Heavy Metal Jerking

by C.C. McCotter

 

  After a week of cold, windy weather, the grip of an early winter had finally loosened on central Virginia and all across the area diehard anglers were thawing out and heading for Lake Anna, the site of some of the best cold weather fishing within 200 miles.

   When my phone rang and my fishing buddy anxiously asked me if the fish were biting I told him if he met me at the marina we would find out. An hour later when he pulled in with a belly full of Slim Jims and a Mountain Dew buzz that had him fumbling to tie even a Granny knot I realized we had to keep it simple.

  My Nitro slid off the trailer into the 48-degree water and we hit the lake ready for whatever Miss Anna would throw at us.

   We motored out gingerly into the slowly warming morning air to a spot I had done well at before, the mouth of Marshall Creek. As we neared the area my Lowrance 550C started marking bait and fish. A buoy and the trolling motor went over the side and we were vertically jigging..... and we were catching fish within minutes of leaving the dock in December!

   Big, fat, tasty white perch came over the side of the boat. Plump, colorless largemouths with pink lips, feisty yellow perch, surging catfish and even a small yet lively striper fell to our vertically presented lures.

  My buddy actually took a break from stuffing his face with meat sticks and washing them down with fluorescent soda to land all his fish. He mumbled his disbelief of the fantastic cold weather action.

      While we were fishing, one Mr. Fancy bass fishermen pulled up in his glittering metallic green boat with ten rods rigged with all the hottest lures. He asked us what we were fishing for and we told him we were jigging for perch.

   No sooner had we answered when his attitude changed visibly. It was like we had a body odor problem. The decked out fellow looked down his nose and said, "I don't fish for perch." And with that utterance he started his motor and sped off in search of a more acceptable quarry.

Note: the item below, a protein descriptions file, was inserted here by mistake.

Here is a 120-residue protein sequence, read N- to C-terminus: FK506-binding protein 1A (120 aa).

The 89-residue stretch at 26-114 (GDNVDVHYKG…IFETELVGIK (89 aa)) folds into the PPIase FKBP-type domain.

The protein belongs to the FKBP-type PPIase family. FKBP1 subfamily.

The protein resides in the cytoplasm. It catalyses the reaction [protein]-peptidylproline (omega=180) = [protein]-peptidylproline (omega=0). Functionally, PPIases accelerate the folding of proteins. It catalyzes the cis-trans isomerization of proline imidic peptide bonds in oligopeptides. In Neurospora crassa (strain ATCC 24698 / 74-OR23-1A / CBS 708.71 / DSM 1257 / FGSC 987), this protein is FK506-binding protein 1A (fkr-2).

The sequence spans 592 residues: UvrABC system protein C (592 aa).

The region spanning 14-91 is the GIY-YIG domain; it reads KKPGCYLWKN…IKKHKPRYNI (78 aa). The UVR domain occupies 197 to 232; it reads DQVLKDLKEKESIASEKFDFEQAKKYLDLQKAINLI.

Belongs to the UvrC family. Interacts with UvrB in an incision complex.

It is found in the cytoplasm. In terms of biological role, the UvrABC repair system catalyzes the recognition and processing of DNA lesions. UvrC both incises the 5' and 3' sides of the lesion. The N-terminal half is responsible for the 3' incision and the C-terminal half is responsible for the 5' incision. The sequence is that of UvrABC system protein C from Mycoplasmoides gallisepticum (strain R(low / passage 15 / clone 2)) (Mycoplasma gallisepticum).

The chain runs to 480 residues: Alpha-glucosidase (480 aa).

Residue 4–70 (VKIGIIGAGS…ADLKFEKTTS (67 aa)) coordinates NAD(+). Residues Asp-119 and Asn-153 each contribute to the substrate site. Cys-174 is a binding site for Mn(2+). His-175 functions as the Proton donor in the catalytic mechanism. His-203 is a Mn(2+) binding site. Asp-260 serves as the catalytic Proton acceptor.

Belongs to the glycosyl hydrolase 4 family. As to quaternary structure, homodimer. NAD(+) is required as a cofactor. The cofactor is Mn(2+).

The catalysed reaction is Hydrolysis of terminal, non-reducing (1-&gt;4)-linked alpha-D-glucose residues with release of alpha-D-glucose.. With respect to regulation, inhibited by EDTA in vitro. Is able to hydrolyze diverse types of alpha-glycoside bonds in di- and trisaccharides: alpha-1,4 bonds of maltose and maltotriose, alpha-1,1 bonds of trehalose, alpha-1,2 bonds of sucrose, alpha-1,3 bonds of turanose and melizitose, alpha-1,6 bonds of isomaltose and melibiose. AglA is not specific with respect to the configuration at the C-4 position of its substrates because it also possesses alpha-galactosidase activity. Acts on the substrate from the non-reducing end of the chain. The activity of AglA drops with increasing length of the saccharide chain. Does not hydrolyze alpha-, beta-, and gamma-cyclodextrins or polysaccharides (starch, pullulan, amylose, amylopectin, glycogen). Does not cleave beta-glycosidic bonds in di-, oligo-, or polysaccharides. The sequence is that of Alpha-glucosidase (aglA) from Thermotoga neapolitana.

Well, while I do have a fishing buddy like the Dew-guzzling one in this funny story and we have probably all met anglers like Mr. Fancy, the account is somewhat fictionalized and the names have been changed to protect the innocent. 

   Wintertime jigging is however, for real and a very effective technique for catching just about any fish that swims in Lake Anna or in your home water. On that day I described and many others IÕve been on Anna IÕve actually caught largemouth bass and striper as well as white perch vertically jigging.

    During the colder months jigging can often turn a tricky day into a memorable one, with plenty of action when other methods fail to produce. HereÕs how you can get in on the action.

 

Getting Started

  The beauty of cold weather jigging is that there are really only a few things the angler needs to succeed.

    Start with a quality depth finder that offers a high-resolution pixel count of at least 320/per inch. This will help you better determine between fish and the bottom they hold near in the winter.

   Next the beginning jigger should purchase the right kind of fishing rod to handle vertical presentations. The ideal rod is around 5'8" or six feet with a fast taper tip or one that has a soft tip but strong butt and middle section. The soft tip will produce more hookups from notoriously subtle biting winter fish. The right rod actually gives a little when the hook is set so there is less chance of the angler pulling the lure free of a barely hooked fish. The soft tip also gives jigging lures better action.

   My personal favorite is an ABU Garcia Revo STX reel and a six-foot medium action Berkley Lightning. The best rod and reel combo will enhance lure action and also offer enough backbone to muscle a big bass or striper as well as finesse a slab-sized perch to the surface.

   Next, visit your local fishing shop and take a look at the selection of jigging lures. Look for heavy metal. Not the musical kind, but the kind found in lures like ½ blade baits and nearly one-ounce slab or flutter spoons.  Each lake will have its own regional favorites. Online guide reports should reveal them.